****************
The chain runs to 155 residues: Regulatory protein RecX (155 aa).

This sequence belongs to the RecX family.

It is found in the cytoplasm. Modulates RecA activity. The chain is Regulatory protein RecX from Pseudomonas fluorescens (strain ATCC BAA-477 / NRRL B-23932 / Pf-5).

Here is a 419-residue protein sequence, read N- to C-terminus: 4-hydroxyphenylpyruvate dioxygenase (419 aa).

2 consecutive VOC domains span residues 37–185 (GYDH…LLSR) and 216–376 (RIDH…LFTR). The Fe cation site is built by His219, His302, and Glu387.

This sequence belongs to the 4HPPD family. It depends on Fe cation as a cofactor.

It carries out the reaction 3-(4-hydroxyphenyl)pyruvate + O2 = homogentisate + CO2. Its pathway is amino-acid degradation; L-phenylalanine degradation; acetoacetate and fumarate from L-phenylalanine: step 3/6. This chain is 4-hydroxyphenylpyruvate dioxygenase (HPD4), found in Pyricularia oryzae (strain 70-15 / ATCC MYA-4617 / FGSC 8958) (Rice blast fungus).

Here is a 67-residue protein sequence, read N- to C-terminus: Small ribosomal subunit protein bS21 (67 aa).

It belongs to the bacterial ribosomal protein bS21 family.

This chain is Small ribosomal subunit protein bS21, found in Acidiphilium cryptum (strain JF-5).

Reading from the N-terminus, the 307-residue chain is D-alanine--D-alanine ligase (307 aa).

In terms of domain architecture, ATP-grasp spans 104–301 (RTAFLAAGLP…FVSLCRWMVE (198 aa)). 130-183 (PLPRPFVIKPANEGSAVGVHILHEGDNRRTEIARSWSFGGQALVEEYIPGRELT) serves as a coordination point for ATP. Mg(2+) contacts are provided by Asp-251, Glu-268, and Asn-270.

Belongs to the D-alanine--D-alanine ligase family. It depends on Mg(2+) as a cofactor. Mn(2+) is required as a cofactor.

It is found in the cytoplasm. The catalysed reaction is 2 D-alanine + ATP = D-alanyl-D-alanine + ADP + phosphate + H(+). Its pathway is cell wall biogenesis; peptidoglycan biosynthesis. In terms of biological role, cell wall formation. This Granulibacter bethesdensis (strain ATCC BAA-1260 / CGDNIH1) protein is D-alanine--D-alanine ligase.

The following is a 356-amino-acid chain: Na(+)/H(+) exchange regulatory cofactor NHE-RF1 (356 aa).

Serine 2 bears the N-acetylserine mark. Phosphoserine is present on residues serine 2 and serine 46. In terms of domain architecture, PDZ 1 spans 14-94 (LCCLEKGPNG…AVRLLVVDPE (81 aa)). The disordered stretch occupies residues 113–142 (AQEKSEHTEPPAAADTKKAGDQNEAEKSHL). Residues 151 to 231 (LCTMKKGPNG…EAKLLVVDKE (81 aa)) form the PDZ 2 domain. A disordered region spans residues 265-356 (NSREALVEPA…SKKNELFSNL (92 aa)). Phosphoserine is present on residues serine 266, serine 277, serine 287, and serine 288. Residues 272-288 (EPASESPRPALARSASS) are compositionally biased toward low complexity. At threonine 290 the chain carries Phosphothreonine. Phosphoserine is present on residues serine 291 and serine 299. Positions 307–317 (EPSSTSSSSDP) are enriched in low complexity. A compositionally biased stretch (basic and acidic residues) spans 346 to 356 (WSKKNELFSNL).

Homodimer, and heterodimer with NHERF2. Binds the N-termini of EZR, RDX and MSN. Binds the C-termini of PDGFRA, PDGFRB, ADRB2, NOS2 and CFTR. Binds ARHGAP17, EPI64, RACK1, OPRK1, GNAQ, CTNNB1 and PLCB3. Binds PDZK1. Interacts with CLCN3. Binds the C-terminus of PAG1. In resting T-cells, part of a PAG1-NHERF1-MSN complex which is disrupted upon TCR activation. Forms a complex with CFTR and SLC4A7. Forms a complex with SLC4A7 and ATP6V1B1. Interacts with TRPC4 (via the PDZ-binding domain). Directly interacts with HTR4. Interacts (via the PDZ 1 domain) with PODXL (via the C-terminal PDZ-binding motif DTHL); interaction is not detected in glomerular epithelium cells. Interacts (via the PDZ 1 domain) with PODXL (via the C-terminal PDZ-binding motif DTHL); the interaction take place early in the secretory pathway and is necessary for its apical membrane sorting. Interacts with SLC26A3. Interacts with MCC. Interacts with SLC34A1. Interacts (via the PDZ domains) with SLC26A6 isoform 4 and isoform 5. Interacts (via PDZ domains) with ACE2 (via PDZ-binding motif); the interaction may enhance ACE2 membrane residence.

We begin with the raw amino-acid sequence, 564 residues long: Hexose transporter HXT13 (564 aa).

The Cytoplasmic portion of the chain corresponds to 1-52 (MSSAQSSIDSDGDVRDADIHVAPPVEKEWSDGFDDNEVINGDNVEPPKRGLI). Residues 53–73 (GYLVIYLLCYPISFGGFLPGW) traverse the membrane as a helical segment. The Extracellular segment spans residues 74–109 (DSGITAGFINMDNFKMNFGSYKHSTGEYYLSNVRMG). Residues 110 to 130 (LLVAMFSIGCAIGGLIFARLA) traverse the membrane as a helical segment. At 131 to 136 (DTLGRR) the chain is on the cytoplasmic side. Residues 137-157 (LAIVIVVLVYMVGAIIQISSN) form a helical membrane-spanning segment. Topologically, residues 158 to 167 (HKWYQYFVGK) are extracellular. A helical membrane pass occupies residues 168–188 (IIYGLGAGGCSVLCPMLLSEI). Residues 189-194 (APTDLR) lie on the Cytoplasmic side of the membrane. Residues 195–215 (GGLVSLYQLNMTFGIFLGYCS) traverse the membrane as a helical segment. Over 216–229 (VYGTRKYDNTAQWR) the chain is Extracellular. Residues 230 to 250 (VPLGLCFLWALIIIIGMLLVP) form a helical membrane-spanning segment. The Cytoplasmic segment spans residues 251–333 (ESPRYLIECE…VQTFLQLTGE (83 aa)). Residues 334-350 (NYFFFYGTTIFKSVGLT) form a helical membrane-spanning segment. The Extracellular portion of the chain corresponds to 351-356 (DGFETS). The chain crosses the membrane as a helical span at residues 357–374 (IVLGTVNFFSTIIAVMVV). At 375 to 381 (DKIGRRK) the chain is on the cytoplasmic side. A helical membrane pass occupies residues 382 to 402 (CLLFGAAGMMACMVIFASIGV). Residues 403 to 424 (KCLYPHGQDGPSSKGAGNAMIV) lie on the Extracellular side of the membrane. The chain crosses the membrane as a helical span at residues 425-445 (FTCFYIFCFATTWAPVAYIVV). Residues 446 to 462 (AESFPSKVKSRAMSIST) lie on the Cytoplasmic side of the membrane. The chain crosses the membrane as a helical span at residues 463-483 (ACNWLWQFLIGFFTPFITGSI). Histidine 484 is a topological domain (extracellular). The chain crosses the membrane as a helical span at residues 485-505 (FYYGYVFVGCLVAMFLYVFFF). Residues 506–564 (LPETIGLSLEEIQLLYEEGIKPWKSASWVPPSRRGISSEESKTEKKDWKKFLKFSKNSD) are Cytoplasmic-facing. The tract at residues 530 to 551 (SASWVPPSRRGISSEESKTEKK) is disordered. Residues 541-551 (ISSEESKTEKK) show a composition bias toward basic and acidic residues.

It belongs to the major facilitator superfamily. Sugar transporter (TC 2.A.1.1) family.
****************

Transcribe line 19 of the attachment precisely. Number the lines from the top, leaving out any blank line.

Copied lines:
The Cytoplasmic portion of the chain corresponds to 1-52 (MSSAQSSIDSDGDVRDADIHVAPPVEKEWSDGFDDNEVINGDNVEPPKRGLI). Residues 53–73 (GYLVIYLLCYPISFGGFLPGW) traverse the membrane as a helical segment. The Extracellular segment spans residues 74–109 (DSGITAGFINMDNFKMNFGSYKHSTGEYYLSNVRMG). Residues 110 to 130 (LLVAMFSIGCAIGGLIFARLA) traverse the membrane as a helical segment. At 131 to 136 (DTLGRR) the chain is on the cytoplasmic side. Residues 137-157 (LAIVIVVLVYMVGAIIQISSN) form a helical membrane-spanning segment. Topologically, residues 158 to 167 (HKWYQYFVGK) are extracellular. A helical membrane pass occupies residues 168–188 (IIYGLGAGGCSVLCPMLLSEI). Residues 189-194 (APTDLR) lie on the Cytoplasmic side of the membrane. Residues 195–215 (GGLVSLYQLNMTFGIFLGYCS) traverse the membrane as a helical segment. Over 216–229 (VYGTRKYDNTAQWR) the chain is Extracellular. Residues 230 to 250 (VPLGLCFLWALIIIIGMLLVP) form a helical membrane-spanning segment. The Cytoplasmic segment spans residues 251–333 (ESPRYLIECE…VQTFLQLTGE (83 aa)). Residues 334-350 (NYFFFYGTTIFKSVGLT) form a helical membrane-spanning segment. The Extracellular portion of the chain corresponds to 351-356 (DGFETS). The chain crosses the membrane as a helical span at residues 357–374 (IVLGTVNFFSTIIAVMVV). At 375 to 381 (DKIGRRK) the chain is on the cytoplasmic side. A helical membrane pass occupies residues 382 to 402 (CLLFGAAGMMACMVIFASIGV). Residues 403 to 424 (KCLYPHGQDGPSSKGAGNAMIV) lie on the Extracellular side of the membrane. The chain crosses the membrane as a helical span at residues 425-445 (FTCFYIFCFATTWAPVAYIVV). Residues 446 to 462 (AESFPSKVKSRAMSIST) lie on the Cytoplasmic side of the membrane. The chain crosses the membrane as a helical span at residues 463-483 (ACNWLWQFLIGFFTPFITGSI). Histidine 484 is a topological domain (extracellular). The chain crosses the membrane as a helical span at residues 485-505 (FYYGYVFVGCLVAMFLYVFFF). Residues 506–564 (LPETIGLSLEEIQLLYEEGIKPWKSASWVPPSRRGISSEESKTEKKDWKKFLKFSKNSD) are Cytoplasmic-facing. The tract at residues 530 to 551 (SASWVPPSRRGISSEESKTEKK) is disordered. Residues 541-551 (ISSEESKTEKK) show a composition bias toward basic and acidic residues.